This paper defends the IMF's strategy of targeting base money (MO) in 1997-98 against the criticism by Grenville (2000) that it was destined to fail because MO is mainly demand determined and the demand for it was increased by a large and unpredictable amount by the banking panic. Grenville contends that Indonesian monetary policy should have aimed at domestic price stability. It is argued here that the growth of MO far exceeded what could be justified by last resort lending to accommodate the banking panic, and that rapid inflation could only have been avoided by preventing most of the expansion of the public's cash holding that actually occurred. Achieving a modest target for domestic inflation would not therefore have been very different in practice from setting tight limits on the growth of MO. In contrast, both these policies would have been very different from the loss of control over MO that actually occurred.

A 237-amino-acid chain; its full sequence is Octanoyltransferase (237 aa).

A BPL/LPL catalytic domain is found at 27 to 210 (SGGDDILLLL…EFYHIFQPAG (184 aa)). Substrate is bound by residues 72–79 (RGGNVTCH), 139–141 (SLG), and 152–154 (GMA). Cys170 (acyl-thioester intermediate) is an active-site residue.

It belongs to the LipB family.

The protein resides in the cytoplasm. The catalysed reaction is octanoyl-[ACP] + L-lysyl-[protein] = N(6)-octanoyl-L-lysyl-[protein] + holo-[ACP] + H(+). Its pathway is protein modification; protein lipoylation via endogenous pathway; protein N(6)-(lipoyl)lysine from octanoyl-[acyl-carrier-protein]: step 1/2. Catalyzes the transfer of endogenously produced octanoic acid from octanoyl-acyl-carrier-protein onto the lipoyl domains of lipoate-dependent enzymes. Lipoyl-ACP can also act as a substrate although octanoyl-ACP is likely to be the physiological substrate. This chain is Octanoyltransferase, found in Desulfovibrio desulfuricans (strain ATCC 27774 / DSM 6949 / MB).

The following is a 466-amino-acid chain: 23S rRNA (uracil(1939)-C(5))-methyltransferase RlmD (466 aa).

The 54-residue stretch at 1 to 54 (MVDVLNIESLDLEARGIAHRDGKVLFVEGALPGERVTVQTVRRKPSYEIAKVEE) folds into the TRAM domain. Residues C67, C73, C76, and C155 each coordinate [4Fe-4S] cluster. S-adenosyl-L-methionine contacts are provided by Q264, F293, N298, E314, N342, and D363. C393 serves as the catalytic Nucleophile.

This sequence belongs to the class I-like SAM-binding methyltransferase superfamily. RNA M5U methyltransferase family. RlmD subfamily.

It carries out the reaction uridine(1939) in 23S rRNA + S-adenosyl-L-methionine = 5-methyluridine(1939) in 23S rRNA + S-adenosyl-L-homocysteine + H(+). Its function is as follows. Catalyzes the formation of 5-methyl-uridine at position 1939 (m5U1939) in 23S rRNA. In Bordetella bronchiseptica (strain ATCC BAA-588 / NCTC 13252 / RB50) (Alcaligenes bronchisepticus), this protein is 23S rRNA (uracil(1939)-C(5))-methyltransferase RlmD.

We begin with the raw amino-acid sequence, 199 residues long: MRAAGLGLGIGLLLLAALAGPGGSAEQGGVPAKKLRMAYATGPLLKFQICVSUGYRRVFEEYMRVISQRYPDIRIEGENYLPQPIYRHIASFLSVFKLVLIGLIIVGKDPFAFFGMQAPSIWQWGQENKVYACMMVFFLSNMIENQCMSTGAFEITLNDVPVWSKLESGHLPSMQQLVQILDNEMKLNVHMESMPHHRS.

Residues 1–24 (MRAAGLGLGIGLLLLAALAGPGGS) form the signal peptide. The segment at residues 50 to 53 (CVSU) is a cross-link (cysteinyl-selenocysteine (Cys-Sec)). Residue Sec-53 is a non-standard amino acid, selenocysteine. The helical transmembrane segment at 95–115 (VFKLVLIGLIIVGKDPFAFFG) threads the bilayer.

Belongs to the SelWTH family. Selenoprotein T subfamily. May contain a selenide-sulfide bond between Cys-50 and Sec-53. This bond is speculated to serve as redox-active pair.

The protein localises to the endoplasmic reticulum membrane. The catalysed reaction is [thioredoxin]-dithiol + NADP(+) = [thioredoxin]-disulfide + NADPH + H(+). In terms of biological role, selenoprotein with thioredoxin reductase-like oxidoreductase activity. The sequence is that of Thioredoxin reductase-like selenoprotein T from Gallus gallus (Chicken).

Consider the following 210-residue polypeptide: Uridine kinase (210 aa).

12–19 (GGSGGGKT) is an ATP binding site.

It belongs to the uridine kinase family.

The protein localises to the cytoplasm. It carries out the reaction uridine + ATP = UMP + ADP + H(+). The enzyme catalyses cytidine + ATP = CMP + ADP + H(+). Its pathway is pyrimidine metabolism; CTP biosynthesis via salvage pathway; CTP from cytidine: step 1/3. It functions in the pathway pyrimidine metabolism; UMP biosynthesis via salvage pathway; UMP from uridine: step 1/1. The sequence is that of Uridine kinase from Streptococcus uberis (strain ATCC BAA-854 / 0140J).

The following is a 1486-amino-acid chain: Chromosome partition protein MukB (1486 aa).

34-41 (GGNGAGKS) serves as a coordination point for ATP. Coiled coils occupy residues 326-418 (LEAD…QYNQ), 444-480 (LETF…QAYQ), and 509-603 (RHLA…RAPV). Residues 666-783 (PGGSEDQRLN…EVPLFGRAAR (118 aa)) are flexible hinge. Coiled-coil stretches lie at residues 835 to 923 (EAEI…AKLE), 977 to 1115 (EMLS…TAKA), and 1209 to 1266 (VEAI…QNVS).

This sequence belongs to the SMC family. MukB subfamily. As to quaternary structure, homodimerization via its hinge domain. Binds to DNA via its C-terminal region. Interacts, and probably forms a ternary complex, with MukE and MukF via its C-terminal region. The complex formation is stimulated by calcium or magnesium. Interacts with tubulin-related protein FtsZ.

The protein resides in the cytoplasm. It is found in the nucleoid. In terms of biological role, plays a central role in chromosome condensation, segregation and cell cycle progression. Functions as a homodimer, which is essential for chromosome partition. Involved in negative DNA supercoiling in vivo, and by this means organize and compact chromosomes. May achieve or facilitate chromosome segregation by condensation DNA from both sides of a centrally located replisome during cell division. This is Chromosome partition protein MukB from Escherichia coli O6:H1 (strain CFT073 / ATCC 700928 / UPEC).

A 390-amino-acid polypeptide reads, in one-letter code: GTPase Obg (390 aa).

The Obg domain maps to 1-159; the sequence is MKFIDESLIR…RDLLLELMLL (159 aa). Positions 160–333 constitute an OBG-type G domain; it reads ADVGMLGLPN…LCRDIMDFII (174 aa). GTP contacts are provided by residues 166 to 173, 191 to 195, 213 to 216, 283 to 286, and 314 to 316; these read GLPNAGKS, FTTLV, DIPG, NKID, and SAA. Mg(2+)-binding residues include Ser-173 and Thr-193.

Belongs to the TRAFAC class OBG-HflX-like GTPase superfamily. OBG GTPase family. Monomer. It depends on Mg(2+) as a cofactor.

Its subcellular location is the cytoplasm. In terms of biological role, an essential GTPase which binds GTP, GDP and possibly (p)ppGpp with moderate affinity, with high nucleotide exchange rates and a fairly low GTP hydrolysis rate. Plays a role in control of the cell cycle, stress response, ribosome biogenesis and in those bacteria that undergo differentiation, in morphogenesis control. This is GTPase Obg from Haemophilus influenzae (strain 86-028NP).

|Journal||Bulletin of Indonesian Economic Studies|
|Publication status||Published - 2000|